Strongly connected to communication. What you can achieve alone in most games is far from what you can do with a group. Many online games push you very strongly towards cooperation, making many tasks simply impossible to do when playing alone. Cooperation lurks in everything from setting up a balanced squad through battle tactics, to loot distribution. In many cases, when you can't be a team player, nobody will want to team up with you. Learning to cooperate is pretty much forced onto players in the online environment.

Where there's a game, there's a competition. Many games show leaderboards and statistics, many encourage to post and compare them online. Even before the internet age video games thrived on competition. Who will get farther? Who will get there faster? Who will get somewhere on first try? Who will beat the game without dying? Possibilities are endless and if you take a look at the challenges people themselves force upon them, you would be amazed what amount of self-improvement and self-proving games can induce.

Leadership and people management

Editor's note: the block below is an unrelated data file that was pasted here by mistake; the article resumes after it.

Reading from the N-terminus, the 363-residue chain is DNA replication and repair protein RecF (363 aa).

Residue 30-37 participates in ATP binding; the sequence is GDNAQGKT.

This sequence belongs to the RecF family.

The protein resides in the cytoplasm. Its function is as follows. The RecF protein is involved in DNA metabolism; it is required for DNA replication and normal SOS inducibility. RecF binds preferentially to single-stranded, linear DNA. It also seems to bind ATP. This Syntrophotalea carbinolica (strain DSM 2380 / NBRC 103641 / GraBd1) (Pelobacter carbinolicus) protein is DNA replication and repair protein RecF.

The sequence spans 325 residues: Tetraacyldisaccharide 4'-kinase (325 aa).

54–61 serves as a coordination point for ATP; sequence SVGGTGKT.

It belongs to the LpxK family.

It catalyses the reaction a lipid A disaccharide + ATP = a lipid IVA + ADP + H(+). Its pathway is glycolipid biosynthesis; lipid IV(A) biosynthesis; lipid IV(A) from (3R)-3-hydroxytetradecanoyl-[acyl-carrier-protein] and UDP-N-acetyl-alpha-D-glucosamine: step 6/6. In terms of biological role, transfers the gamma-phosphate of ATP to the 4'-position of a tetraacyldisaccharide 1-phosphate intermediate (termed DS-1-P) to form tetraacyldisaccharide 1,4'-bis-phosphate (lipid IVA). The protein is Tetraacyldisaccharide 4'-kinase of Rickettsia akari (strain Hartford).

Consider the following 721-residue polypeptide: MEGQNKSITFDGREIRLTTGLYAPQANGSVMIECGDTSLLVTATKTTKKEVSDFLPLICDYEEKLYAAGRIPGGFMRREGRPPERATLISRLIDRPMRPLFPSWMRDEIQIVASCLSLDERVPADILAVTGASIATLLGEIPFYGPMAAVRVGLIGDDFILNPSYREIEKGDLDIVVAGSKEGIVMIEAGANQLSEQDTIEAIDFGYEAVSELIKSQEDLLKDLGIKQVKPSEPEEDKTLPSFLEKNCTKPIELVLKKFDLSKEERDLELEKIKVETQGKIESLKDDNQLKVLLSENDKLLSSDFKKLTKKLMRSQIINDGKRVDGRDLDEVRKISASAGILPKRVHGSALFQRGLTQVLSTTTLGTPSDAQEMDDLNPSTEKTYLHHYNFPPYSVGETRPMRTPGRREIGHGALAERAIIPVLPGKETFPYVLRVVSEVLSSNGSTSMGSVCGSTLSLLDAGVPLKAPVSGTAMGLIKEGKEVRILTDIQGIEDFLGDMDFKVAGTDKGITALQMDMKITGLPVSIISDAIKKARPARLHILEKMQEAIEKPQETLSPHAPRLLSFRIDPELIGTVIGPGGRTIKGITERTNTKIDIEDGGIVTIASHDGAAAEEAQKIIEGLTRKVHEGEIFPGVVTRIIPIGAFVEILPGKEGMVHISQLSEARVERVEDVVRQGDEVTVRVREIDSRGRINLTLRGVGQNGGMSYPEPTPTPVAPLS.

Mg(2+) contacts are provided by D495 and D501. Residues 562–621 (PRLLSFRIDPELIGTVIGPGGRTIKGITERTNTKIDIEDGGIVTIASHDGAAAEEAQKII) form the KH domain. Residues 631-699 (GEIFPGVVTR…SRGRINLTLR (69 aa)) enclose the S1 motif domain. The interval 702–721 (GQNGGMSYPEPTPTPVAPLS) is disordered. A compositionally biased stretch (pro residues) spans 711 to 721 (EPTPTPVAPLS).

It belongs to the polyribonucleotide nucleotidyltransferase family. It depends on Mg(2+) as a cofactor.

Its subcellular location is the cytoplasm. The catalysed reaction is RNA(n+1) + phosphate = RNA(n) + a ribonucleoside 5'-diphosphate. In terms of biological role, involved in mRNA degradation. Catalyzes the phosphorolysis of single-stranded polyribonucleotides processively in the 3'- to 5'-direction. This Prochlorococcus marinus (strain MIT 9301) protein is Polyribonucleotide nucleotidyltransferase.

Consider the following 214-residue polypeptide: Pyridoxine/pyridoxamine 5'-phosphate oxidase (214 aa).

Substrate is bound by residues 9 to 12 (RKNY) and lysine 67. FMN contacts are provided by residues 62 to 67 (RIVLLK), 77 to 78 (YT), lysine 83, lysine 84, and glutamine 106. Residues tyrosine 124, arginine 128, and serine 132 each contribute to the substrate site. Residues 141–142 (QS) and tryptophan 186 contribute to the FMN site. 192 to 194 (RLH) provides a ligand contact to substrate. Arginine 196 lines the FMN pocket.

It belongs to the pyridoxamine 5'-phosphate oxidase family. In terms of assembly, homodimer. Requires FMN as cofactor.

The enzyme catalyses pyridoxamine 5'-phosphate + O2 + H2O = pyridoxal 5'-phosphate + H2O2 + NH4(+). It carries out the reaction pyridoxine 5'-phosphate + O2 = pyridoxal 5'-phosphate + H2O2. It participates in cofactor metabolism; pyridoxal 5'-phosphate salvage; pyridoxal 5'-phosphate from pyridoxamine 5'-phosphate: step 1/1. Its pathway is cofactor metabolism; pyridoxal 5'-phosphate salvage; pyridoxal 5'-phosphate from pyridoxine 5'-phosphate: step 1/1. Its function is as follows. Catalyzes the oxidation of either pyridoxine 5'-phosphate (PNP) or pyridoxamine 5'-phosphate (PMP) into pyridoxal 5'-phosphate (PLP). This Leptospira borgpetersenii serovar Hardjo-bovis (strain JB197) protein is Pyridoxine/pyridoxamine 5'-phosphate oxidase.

This is mostly true for online games, but not only. In real life, we rarely get a chance to be a leader. At school, at work, most of us are just cogs in the machine. In online games, we get to lead squads to battle. Even if we are shy and feeling unimportant in real life,  in online games we get a chance to manage the whole guilds of hundreds of people. To make the guild successful, leaders need to assemble a real management team - recruiters, event managers, battle advisors, finance managers... And before every battle, the leaders get to speak to all of the guild members to motivate them to victory. How often do you get to experience or practice something like that in the real world?

Innovation and creativity
Games are becoming more and more open, letting players explore their creativity. In the 90's many games included a map editor that let players create their own experiences in the games. Now games like Minecraft or Little Big Planet are all about creating your own worlds. As long as games have existed, players have used their mechanics to do things these games were never designed for. Playing with physics systems, "breaking" the game mechanics to create amusing situations - every game is a potential tool for exploring your creativity.